Student Assembly on Thursday called on Cornell to consider hiring its first Hindu and Muslim chaplains and to require faculty to reschedule exams when more than three are scheduled within two days.
Representatives of Hindu and Muslim campus groups said at the meeting that previous efforts to secure the two chaplaincies were not successful. Cornell United Religious Work told the groups they would have to come up with over $1 million to fund the positions, the resolution says, and the leaders said the Office of Alumni Affairs “shoved [responsibility] down to students” when it was asked to help fundraise for the positions.
But the resolution did not ask for any immediate change in funding, asking instead that the “Dean of Students and Cornell United Religious Work create a task force to investigate instituting a Hindu chaplain and a Muslim chaplain on campus.”
“If we have the backup of the Office of the Dean of Students, then maybe the Office of Alumni Affairs would actually start listening to us, start taking us seriously,” said Saim Chaudhary ’17, president of the Islamic Center for Justice and one of the resolution’s signatories.
The proposed task force would also support students’ efforts to fundraise for the chaplaincies and it would investigate the way classes “represent and reflect upon [religious] beliefs of practicing students on campus,” the resolution said.
As members of the assembly debated whether to table the resolution, some proponents of the bill argued that since the resolution was meant only to express the “sense of the body,” they should pass it to symbolize support for the groups and condemn the Office of Alumni Affairs’ alleged unresponsiveness to student needs.
“Oftentimes we have administrators and the upper echelon of this University tell us, ‘my door is open — shoot me an email let’s set up a meeting,’ and then the meeting will not take place until three weeks down the line,” said Mayra Valadez ’18, first generation student representative. “If this passes today, tomorrow this will rise at the table of these administrators.”
Julia Montejo ’17, vice president for diversity and inclusion, said it was especially important for the assembly to support student groups when they come together because S.A.’s members do not fully reflect the diversity of Cornell’s student body.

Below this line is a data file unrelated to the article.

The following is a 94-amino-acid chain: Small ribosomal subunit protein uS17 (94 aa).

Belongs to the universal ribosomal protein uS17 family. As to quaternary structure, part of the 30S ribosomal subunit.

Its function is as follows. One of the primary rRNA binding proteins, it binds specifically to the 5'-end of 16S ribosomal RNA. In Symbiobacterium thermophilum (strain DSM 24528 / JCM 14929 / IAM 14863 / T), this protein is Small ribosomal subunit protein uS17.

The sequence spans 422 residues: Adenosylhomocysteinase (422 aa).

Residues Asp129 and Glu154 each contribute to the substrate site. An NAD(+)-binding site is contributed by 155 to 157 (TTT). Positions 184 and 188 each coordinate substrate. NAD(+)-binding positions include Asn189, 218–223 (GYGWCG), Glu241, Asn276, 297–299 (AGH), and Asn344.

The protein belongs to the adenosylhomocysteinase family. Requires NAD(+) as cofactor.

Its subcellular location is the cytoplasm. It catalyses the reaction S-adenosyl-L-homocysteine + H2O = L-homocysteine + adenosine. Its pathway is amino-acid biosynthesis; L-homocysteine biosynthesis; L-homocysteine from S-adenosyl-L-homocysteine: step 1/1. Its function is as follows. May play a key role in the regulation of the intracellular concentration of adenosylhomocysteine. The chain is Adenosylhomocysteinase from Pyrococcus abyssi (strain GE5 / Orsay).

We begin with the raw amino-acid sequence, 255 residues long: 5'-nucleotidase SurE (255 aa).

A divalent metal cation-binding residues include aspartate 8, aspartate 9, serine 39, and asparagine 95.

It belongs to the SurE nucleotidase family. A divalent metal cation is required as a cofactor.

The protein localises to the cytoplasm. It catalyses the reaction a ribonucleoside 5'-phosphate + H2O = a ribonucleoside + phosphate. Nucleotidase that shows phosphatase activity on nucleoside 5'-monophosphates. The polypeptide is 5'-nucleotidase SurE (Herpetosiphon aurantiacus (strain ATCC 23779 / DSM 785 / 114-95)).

The assembly eventually passed the resolution over the objection of assemblymember Gabe Kaufman ’18, who motioned to refer the bill to the diversity and inclusion committee for further review because only the S.A. executive committee had reviewed the bill.
Also on Thursday evening, the assembly passed a bill dedicated to investigating Cornell exam scheduling procedures.
Multiple aspects of scheduling procedures were addressed in the bill, but the one that elicited the most debate from the assembly asked for a University committee to “look into” relaxing Cornell’s policy that students who have more than three final exams within a 24-hour period are automatically able to move one of their exams.
The bill said the scheduling review committee should consider moving the 24-hour benchmark to 30 or 36 hours.
Though sponsors of the bill say it will work to mitigate student stress, Richard Wang ’18, arts and sciences representative, said it could have the opposite effect.
“If you stretch out [the exam period], you’re going to have stress for a longer period of time versus a little more stress in a shorter period of time,” Wang said.
The bill ultimately passed with only one dissenting vote, which came from Mitch McBride ’17, vice president of internal affairs. McBride said he was not sold on the rationale behind extending the 24-hour rule, which he feared could create more scheduling conflicts.
“What other reasons — other than mental health — would you say is a reason to extend the 24-hour rule?” McBride asked, saying that he thinks students “would be able to handle” taking four exams within a 48-hour period.
The bill’s main advocates, Justin Selig ’17, engineering representative, and Samir Durvasula ’17, responded to McBride by saying that fewer exams in a short period could lead to more academic success, but Wang said there was no evidence presented to the assembly to suggest that the proposed solution would increase test scores.